Nostalgia on Wheels posted these incredible pictures (quite a while back) of Steve McQueen and his Bud Ekins’ desert-modified Triumph Bonneville racer from the June 1964 edition of Cycle World Magazine. Original photos by Cal West. I re-typed the original text so it’s legible, great stuff. Hells. Yes.
“Actor Steve McQueen and his Triumph desert bike in their native habitat.” –Cycle World Magazine, June 1964
“Many modifications make a desert bike. Crossovers, skid plate, giant filters, etc.” –Cycle World Magazine, June 1964
“Paper-pack air cleaners are connected to carbs by special a collector box. A Cushy saddle and high pipes are essential in the desert.” –Cycle World Magazine, June 1964
“IN McQUEEN’S SERVICE”
Winning desert races is what this machine was set up for. It is the mount of actor Steve McQueen, who recently won the novice class in a one-hour desert scrambles. The victory only proved what a close look at his Triumph Bonneville suggests: McQueen takes his motorcycling seriously.
It takes some modifications to wing the rough, dusty hare ‘n hounds, scrambles and enduros that are popular in the southwestern desert. McQueen’s machine was prepared in Bud Ekins’ Sherman Oaks, California shop. They started by replacing the stock wheel with a 1956 Triumph hub and 19″ wheel to reduce unsprung weight. The forks were fitted with sidecar springs and the rake increased slightly by altering the frame at the steering crown. The rear frame hoop was bent upward to accommodate a 4.00 x 18 Dunlop sports knobby, and to it were welded brackets for the Bates cross-country seat. The bars are by Flanders, with leather hand guards, and the throttle cables run over the tank, through alloy brackets to the twin 1 1/8″ Amal carburetors.
A Harlan skidplate protects the underside of the motor, the footpegs were braced, and the rear brake rod was increased to 5/16″ diameter and rerouted inside the frame and shock (where sagebrush can’t damege it). The oil tank was modified to increase its capacity and bring the filler out the side fom under the seat. It also serves as part of the mudguard, saving weight.
The engine is basically a stock Bonneville but the compression was lowered from 12 : 1 to 8 1/2 : 1 for reliability, and the sagebrush-snagging oil pressure indicator was converted to a pop-off relief valve with a return line back to the oil tank. McQueen runs Jomo TT cams and Lode RL47 Platinum tip plugs.
The important job of filtering all that dirt out of the desert air is handled by paper-pack air cleaners connected by a special collector box to the carbs. This box is finished in black wrinkle-finish paint while the tanks are dark green. The cross-over pipes are Ekins’ own design, and are left unplated for better heat dissipation. Perhaps if McQueen were riding this motorcycle in the movie, he would have made his “Great Escape.”
–Cycle World Magazine, June 1964
“Terrence Steven McQueen received a red tricycle for his fourth birthday from his great uncle, and on that day a racing legend was born. Before joining the Marine Corps, he worked as an oil rigger, in a carnival, and as a janitor in a brothel. When he was honorably discharged in 1950, McQueen started taking acting workshops. To pick up some extra cash, he started competing in motorcycle races on the weekends. In late 1955, at the age of 25, McQueen left New York and headed for California where his motorcycle-racing buddy Robert Culp helped him land his first TV role.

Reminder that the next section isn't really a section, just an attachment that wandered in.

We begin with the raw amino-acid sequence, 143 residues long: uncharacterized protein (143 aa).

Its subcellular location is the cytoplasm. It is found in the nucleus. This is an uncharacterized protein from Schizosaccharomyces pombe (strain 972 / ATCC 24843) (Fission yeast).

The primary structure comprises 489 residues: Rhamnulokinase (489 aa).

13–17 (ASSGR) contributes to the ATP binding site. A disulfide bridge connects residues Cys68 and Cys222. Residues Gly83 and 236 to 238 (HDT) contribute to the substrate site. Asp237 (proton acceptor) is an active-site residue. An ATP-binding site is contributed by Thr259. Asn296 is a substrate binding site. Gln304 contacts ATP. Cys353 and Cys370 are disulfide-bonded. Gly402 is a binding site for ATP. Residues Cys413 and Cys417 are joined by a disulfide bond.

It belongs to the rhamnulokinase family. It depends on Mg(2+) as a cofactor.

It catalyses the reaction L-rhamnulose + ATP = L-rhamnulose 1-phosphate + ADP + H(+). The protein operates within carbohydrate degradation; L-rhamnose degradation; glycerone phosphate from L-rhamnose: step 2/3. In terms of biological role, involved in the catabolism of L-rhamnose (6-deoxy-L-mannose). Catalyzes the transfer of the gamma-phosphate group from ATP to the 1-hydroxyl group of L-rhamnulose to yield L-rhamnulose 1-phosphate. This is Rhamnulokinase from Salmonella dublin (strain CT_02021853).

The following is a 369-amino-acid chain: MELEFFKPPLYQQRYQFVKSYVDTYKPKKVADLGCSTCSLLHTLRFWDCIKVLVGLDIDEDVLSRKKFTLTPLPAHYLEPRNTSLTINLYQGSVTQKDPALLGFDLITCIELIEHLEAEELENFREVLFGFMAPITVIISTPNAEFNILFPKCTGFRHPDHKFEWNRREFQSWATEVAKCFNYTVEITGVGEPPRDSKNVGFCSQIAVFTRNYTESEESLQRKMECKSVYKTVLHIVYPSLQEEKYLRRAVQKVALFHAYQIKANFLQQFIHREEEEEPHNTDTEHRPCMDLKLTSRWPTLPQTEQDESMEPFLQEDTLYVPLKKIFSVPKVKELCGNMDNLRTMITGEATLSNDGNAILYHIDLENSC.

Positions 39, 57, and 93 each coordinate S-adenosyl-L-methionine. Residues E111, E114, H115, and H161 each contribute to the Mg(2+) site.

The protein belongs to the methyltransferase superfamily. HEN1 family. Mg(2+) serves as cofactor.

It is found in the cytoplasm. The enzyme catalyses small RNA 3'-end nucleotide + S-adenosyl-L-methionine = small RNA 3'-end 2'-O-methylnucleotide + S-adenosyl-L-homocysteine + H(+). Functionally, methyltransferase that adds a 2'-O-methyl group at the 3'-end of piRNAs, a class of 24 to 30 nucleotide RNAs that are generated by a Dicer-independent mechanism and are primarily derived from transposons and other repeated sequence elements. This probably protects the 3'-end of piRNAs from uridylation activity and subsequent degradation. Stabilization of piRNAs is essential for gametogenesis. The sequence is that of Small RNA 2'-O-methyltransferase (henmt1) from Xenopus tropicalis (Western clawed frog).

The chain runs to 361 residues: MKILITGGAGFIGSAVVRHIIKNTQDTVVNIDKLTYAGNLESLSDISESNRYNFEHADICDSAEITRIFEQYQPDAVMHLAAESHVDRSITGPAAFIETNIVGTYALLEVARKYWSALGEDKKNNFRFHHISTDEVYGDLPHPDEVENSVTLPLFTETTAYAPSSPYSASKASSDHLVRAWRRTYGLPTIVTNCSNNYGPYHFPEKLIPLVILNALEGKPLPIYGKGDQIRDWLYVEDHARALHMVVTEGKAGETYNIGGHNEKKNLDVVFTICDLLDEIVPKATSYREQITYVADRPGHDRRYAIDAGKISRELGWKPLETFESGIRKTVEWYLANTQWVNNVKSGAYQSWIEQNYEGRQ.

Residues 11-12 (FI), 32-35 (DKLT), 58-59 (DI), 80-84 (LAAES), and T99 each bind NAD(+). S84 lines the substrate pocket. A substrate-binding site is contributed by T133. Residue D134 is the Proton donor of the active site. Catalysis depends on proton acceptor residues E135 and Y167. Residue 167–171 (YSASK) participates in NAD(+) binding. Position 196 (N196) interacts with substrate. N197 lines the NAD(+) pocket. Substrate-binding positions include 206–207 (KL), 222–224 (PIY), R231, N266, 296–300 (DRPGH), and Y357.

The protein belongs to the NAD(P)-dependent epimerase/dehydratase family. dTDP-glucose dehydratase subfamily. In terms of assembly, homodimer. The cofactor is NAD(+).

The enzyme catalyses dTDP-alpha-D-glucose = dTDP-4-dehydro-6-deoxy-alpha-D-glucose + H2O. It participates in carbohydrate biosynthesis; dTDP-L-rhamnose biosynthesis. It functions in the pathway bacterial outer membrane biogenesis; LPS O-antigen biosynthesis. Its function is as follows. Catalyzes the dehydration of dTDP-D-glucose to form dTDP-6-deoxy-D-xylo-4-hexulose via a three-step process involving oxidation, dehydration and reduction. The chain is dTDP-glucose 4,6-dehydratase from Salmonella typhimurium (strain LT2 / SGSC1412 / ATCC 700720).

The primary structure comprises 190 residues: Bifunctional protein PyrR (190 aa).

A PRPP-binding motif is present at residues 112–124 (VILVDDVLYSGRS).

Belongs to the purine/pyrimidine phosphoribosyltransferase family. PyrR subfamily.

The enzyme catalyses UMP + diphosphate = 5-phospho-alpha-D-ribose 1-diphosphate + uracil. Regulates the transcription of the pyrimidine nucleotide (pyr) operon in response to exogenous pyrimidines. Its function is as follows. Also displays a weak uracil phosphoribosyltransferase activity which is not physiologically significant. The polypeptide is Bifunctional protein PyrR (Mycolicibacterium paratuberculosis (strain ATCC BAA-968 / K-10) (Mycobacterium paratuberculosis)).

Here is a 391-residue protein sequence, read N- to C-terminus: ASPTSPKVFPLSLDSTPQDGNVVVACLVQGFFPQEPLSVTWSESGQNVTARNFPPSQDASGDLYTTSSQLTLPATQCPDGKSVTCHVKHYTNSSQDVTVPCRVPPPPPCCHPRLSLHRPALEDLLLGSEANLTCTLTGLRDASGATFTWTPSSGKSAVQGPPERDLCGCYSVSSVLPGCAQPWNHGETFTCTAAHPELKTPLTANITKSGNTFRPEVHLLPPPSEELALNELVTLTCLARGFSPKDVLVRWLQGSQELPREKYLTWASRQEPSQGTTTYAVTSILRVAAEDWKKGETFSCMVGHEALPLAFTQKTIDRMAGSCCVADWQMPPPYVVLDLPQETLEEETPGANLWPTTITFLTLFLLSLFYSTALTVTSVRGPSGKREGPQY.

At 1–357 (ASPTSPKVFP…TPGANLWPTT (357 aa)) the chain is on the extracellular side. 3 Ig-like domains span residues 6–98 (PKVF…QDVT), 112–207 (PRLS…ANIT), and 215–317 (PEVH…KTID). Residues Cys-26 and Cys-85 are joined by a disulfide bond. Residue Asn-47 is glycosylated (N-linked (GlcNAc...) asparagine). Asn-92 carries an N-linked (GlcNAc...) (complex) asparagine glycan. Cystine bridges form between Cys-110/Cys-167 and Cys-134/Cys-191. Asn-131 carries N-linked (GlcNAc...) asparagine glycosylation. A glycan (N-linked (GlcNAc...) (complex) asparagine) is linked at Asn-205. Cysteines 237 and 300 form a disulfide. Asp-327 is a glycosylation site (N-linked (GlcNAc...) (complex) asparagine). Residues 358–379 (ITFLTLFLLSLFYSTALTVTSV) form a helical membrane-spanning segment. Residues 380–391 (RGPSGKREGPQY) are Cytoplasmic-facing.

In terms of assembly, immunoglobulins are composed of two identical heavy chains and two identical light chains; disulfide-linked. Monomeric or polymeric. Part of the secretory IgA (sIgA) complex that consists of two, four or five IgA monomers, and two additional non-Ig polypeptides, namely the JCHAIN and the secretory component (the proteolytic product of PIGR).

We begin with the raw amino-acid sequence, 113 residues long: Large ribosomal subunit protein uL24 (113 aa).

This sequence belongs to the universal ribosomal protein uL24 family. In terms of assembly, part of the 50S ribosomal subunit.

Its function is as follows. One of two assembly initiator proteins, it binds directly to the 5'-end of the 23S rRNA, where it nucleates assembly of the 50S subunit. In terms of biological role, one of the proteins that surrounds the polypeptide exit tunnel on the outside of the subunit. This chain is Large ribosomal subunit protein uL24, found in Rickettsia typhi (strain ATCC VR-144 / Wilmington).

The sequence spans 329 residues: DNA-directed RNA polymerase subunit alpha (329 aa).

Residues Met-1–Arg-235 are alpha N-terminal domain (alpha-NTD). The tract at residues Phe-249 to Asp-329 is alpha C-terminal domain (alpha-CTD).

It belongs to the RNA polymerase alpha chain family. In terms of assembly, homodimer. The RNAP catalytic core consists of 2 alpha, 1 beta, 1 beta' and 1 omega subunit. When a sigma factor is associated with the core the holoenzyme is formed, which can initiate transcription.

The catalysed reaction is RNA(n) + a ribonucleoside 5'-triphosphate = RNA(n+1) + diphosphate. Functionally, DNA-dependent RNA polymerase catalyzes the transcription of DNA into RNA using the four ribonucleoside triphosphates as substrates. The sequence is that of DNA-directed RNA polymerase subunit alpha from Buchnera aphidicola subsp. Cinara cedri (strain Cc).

McQueen also competed in off-road motorcycle racing. His first off-road motorcycle was a Triumph 500cc that he purchased from friend and stuntman Bud Ekins. In McQueen’s 1963 film The Great Escape, he rode a Triumph TR6 650 and, in one of the most famous action scenes in a movie, his character escaped the Nazis by jumping over a fence – which Bud did the stunt for.
In addition to starring in movies like Bullitt and The Getaway, McQueen raced in many top off-road races on the West Coast, including the Baja 1000, the Mint 400 and the Elsinore Grand Prix. In 1964, together with Bud Ekins on their Triumph TR6 Trophys, he represented the United States in the International Six Days Trial, a form of off-road motorcycling Olympics. He was inducted into the Off-Road Motorsports Hall of Fame in 1978.
In 1971, McQueen’s production company funded the now-classic motorcycle documentary “On Any Sunday”, in which McQueen is featured along with racing legends Mert Lawwill and Malcolm Smith. Steve McQueen owned over 200 bikes in his lifetime, and he was posthumously inducted into the Motorcycle Hall of Fame.” –via Triumph
Steve McQueen on his 1963 Triumph Bonneville Desert Sled built by McQueen’s good friend, Bud Ekins.
Steve McQueen’s pickup truck loaded-up with his Bud Ekins’ desert-modified Triumph Bonneville desert racer.
In 2009, Steve McQueen’s 1963 Triumph Bonneville Desert Sled sold at Bonhams & Butterfields’ first-ever motorcycle and memorabilia auction for $84,240. The bike was personally built by McQueen’s good friend, Bud Ekins, the famous stunt rider and off-road racing champ, and was painted by another legend– the epic painter, striper, builder, fabricator, etc., Von Dutch.
I use to visit that 63 Desert Sled weekly… it was in a motorcycle museum here in vancouver canaduh for years… After a bad day at work I would stop in at the museum on my way home (museum was free) and touch the seat. A little creepy, I know, but it helped!
Great article, Thank you for your efforts. The more I read about him the more I like him. .
good stuff as always
He (Mr. McQueen that is) did a pretty fair sportscar racing film some of you may remember called “LeMans” for obvious reasons.